I’m sure you have already heard about the intriguing discovery of a “second Earth,” announced by NASA and SETI earlier.
This “Bigger, Older Cousin to Earth” is called Kepler-452b and is located in the habitable zone of a Sun-like star in the Cygnus constellation. It’s not the first time when astronomers discover an Earth-like exoplanet; however, this time the similarities are so many that the newly found planet has all the rights to be called a “second Earth” or “another Earth.”
Kepler-452, the second Earth’s parent star, is located 1,400 light-years away from us. It is a G2-type star, which makes Kepler-452b the first known exoplanet orbiting a similar star to our Sun since the previously discovered Earth-like planets are orbiting smaller and cooler stars. At the same time, Kepler-452 is 6 billion years old while our Sun is 4.5 billion years old. Kepler-452 is 10% larger and 20% brighter than our Sun but has the same temperature.
Kepler-452b is 1.6 times bigger than Earth and is probably a rocky planet too. Its year lasts 385 days, which means that the distance from its sun is only 5% bigger than the one between the Earth and the Sun.
Found in the habitable zone, the Earth’s cousin is very likely to have liquid water because it is located at the right distance from its sun, providing the temperature necessary for water to exist in its liquid state. The probability that it has an atmosphere is also very high for the same reason. Since Kepler-452b’s parent star is a bit larger than our Sun, it apparently has a higher average temperature on its surface.
All the above-mentioned facts not only mean that Kepler-452b is extremely similar to our own planet but also make it a perfect candidate to host life. This planet seems to have both the favorable conditions and enough time (with its star 1.5 billion years older than our Sun) for life to have evolved on it.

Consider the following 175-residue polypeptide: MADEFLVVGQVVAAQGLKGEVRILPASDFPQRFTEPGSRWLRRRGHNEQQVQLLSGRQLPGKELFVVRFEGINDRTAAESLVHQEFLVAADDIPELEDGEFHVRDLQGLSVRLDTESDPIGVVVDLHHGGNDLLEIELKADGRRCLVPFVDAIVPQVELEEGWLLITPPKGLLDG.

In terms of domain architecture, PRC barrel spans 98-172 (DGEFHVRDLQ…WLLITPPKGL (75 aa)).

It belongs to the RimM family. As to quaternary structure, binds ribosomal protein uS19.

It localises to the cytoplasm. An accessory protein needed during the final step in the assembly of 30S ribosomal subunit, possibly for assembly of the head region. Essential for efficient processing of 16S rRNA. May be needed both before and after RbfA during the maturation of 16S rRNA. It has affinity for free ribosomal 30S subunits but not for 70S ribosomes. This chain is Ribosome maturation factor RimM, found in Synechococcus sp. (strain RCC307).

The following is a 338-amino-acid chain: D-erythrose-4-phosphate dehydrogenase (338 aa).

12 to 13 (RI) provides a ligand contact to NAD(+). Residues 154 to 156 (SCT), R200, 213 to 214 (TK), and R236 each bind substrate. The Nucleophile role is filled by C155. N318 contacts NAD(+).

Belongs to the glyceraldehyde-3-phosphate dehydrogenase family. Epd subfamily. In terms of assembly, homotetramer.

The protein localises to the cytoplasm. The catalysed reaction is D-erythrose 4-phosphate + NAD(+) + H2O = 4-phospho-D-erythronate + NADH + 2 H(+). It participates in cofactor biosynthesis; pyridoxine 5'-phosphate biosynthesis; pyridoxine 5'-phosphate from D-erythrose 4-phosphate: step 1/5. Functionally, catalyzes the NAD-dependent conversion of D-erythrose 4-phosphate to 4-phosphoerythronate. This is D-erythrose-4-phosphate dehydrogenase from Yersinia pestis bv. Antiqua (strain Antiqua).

“That’s substantial opportunity for life to arise, should all the necessary ingredients and conditions for life exist on this planet,” Kepler’s data analyst John Jenkins said in a press release.
The similarities of Kepler-452b and the Earth are even more striking than the ones of Kepler-186f, which was discovered last year, bringing new hopes in the search for extraterrestrial life. Kepler-186f is located in the same constellation, 500 light-years from Earth, and is found in the habitable zone too. However, a huge difference is that its parent star has only half the mass and size of our Sun, which significantly decreases its chances to support life.
All these findings are incredibly inspiring, but we should not forget that the knowledge we have about Kepler-452b right now is still quite limited. In fact, we don’t even know for sure whether it is habitable or not. To learn more about this newfound Earth’s cousin, we need more powerful telescopes. Otherwise, it is impossible to see and study the planet that is located so far away from our world. But don’t get disappointed – we may have the opportunity to see Kepler-452b already in 2018 when the James Webb Telescope is planned to be launched. It is going to be 100 times more powerful than Hubble!
This definitely gives us more evidence that earthlings are not the only living creatures in this vast universe.
Image credit: NASA
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